I’m even capable of finding down in pitch darkness, such as at four o’clock this morning when I woke to find an earplug had fallen out and so had to scramble about on my hands and knees over the bedroom floor trying to find it. Failure in this mission was not an option if I wanted to have any chance of returning to sleep, but this left me with a problem. I didn’t want to wake my wife, which meant I had to search for the earplug without making any noise she could hear and without turning on the light. Sadly, my skills in bat-like ultrasonic echolocation were not quite sharp enough for the task.


In the end, I dealt with this tricky situation by using my smartphone as a flashlight. Not only did I succeed in finding the missing earplug, but I even managed not to get distracted and start playing Angry Birds while I was down there. My iron resolve on this matter was admittedly made easier by the fact that I don’t actually have Angry Birds on my smartphone, only my iPad.


Now, anyone who has managed to follow my ducking and diving, weaving and sidestepping until this point in the post, will notice there is still one direction I have not yet talked about, namely, up. This is the one I obliquely referred to in my first sentence. I think I may have said something at that time about not being very good at traveling in an upward direction, but I’m not sure because I said it way up there at the top of the page and that’s a lot of climbing.


It’s true that up requires effort. Perhaps an even bigger issue for me, though, is that it simply rarely occurs to me to raise my eyes that far. In the street, I pay some attention to what my feet are doing. It’s never a happy experience to find myself treading on chewing gum, broken glass or small dogs. I also make a certain amount of effort to notice what is in front, to the left, to the right and even behind me. This is generally how I avoid adorning the front grille of buses, taxis and delivery trucks with my presence.


Up, on the other hand, is a direction I’ve often struggled to see as relevant. Obviously, I am not making the extreme claim that I never look upward. I may glance at the sky before I leave my apartment, for example, to check if I need an umbrella. Similarly, on the way back home in the evening, I’ll occasionally walk along the street while gazing at the moon. It’s safe to do so at that time; the dogs have all gone to sleep.


In general, however, I don’t look up nearly as often as I look in other directions. There are some advantages to this. For one thing, it explains how it is that I can happily type out this post despite being sandwiched between my wardrobe and my bookcase. It’s because I only ever seem to notice what is in them, but remain strangely oblivious to what is precariously balanced on them. Thus, the prospect of my inevitable doom under an avalanche of child artwork, forgotten certificates, photographs, Christmas wrapping paper and old Amazon boxes has never interfered with my productivity as a blogger.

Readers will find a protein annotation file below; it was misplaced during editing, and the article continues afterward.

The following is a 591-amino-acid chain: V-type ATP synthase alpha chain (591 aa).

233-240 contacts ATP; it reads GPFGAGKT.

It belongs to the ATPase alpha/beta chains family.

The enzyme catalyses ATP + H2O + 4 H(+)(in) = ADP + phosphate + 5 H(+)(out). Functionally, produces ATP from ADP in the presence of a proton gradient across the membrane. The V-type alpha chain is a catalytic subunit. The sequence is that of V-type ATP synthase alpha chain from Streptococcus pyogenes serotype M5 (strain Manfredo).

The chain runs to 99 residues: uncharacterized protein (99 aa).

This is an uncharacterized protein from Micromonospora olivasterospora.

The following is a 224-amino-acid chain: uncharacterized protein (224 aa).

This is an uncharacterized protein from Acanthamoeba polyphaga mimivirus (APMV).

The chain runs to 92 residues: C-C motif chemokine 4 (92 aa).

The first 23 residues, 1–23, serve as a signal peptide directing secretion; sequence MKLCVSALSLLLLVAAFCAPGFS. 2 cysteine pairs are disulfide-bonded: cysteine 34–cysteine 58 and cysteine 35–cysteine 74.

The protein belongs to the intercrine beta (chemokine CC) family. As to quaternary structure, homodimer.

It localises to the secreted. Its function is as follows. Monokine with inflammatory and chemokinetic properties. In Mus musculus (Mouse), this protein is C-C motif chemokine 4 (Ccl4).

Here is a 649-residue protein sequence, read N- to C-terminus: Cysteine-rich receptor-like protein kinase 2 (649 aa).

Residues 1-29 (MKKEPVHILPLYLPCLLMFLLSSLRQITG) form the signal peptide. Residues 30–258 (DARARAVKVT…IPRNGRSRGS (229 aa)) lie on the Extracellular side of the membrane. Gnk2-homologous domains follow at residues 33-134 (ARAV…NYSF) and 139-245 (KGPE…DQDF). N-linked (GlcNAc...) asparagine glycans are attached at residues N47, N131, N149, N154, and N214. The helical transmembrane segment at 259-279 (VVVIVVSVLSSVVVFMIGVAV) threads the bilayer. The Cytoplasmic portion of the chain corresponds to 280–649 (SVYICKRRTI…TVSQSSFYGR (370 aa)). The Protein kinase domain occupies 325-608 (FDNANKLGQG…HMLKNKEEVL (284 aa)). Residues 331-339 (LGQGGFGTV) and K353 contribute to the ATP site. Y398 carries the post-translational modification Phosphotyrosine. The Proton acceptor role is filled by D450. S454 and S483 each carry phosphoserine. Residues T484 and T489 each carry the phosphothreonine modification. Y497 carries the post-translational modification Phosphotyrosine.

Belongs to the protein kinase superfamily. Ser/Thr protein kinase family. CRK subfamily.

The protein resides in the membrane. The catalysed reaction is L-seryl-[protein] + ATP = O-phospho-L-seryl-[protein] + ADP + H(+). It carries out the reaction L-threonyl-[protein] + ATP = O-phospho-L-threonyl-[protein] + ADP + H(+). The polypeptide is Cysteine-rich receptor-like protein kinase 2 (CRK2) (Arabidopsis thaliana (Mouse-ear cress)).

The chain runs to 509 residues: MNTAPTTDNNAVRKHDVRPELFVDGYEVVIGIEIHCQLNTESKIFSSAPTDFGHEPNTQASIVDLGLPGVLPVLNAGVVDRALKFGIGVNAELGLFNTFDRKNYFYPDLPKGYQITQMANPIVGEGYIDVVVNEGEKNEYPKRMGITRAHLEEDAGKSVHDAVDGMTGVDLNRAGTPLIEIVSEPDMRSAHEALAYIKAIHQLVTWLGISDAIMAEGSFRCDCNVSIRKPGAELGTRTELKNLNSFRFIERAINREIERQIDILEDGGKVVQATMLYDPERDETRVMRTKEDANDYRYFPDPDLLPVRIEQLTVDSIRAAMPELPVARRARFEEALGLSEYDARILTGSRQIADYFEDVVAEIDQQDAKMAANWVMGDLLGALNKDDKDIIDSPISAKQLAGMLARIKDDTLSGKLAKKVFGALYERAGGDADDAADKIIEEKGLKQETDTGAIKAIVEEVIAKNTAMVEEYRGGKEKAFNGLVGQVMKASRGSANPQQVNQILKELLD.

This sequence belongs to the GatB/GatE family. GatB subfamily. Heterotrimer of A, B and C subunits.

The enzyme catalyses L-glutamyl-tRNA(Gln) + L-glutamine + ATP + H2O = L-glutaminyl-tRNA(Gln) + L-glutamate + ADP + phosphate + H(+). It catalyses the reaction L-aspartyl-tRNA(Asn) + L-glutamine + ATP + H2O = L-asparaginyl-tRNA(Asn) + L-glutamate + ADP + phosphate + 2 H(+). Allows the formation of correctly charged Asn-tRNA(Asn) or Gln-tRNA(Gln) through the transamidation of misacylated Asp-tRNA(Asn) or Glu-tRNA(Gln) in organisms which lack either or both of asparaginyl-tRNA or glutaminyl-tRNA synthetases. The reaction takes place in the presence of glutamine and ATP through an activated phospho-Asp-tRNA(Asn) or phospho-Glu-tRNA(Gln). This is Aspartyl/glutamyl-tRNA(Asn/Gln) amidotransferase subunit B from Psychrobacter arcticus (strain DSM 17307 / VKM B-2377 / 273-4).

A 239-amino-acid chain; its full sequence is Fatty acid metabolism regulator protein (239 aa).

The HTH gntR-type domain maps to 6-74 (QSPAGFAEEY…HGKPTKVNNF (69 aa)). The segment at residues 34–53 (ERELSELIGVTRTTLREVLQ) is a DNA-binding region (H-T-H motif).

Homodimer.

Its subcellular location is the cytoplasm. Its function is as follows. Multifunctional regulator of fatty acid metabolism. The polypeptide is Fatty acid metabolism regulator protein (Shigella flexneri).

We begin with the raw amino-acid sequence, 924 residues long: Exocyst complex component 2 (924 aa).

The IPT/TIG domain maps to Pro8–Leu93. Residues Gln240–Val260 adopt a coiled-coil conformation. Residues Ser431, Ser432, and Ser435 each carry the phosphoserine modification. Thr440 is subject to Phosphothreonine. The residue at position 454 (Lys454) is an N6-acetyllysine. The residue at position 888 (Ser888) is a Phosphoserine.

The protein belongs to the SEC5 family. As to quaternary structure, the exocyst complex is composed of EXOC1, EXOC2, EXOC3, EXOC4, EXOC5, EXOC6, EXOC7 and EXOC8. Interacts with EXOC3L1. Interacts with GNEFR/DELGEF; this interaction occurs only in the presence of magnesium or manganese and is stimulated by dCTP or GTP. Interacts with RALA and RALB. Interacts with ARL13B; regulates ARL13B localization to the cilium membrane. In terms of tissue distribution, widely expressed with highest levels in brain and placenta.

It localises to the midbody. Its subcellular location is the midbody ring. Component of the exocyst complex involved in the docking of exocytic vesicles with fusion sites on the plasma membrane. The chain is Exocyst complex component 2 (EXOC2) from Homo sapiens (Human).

Yet although up has never meant very much to me, I had a surprising thought about it recently. You see, ever since I was old enough to be aware of politics, and regardless of whether I personally agreed with their policies or not, I’d always regarded the presidents of the United States with a certain awe. All of them, even the frankly second-rate ones, were in a sense representatives of certain powerful ideals, like democracy, tolerance, liberty, opportunity and equality. It was a kind of looking up I’d been doing for years. I only realized it for the first time last Tuesday when I finally stopped.


© Bun Karyudo and the BunKaryudo Blog (2016)

(All Rights Reserved)



NOTE: I’m afraid a family health situation has arisen recently and it means I’m not going to be able to spend nearly as much time on WordPress as I’d like. With any luck, everything will be back to normal by about early January, but until then, I’m going to be pretty tied up much of the time. I intend making a real effort to continue posting once a week, and of course, I’ll definitely respond to all commenters and stop by your blogs. Much of my other reading is likely to be unavoidably curtailed for a few weeks, though. I sincerely apologize, but it’s really beyond my control. (This message is likely to be hanging around for a while, so please feel from to ignore it from now on.)